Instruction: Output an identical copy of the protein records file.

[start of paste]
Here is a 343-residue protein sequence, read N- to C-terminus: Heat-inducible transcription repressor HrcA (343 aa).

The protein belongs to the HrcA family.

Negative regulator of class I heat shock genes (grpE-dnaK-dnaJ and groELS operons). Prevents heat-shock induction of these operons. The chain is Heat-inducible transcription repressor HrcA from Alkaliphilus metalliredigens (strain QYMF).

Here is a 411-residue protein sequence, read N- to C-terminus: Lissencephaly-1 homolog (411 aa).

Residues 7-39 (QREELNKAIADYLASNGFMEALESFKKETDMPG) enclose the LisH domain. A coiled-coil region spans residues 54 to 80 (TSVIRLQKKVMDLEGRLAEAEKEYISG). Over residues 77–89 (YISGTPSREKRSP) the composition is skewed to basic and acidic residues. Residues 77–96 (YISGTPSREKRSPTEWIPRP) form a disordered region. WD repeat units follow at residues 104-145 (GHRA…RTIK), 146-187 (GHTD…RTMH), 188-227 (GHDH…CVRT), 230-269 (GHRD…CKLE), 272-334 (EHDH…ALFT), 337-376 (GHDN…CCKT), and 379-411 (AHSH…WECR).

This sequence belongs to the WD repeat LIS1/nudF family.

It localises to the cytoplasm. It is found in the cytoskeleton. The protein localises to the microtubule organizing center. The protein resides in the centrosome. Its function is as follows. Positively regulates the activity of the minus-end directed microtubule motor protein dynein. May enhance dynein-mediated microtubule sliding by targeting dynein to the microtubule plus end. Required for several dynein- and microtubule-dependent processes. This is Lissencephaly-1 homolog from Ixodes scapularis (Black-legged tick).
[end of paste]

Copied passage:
Here is a 343-residue protein sequence, read N- to C-terminus: Heat-inducible transcription repressor HrcA (343 aa).

The protein belongs to the HrcA family.

Negative regulator of class I heat shock genes (grpE-dnaK-dnaJ and groELS operons). Prevents heat-shock induction of these operons. The chain is Heat-inducible transcription repressor HrcA from Alkaliphilus metalliredigens (strain QYMF).

Here is a 411-residue protein sequence, read N- to C-terminus: Lissencephaly-1 homolog (411 aa).

Residues 7-39 (QREELNKAIADYLASNGFMEALESFKKETDMPG) enclose the LisH domain. A coiled-coil region spans residues 54 to 80 (TSVIRLQKKVMDLEGRLAEAEKEYISG). Over residues 77–89 (YISGTPSREKRSP) the composition is skewed to basic and acidic residues. Residues 77–96 (YISGTPSREKRSPTEWIPRP) form a disordered region. WD repeat units follow at residues 104-145 (GHRA…RTIK), 146-187 (GHTD…RTMH), 188-227 (GHDH…CVRT), 230-269 (GHRD…CKLE), 272-334 (EHDH…ALFT), 337-376 (GHDN…CCKT), and 379-411 (AHSH…WECR).

This sequence belongs to the WD repeat LIS1/nudF family.

It localises to the cytoplasm. It is found in the cytoskeleton. The protein localises to the microtubule organizing center. The protein resides in the centrosome. Its function is as follows. Positively regulates the activity of the minus-end directed microtubule motor protein dynein. May enhance dynein-mediated microtubule sliding by targeting dynein to the microtubule plus end. Required for several dynein- and microtubule-dependent processes. This is Lissencephaly-1 homolog from Ixodes scapularis (Black-legged tick).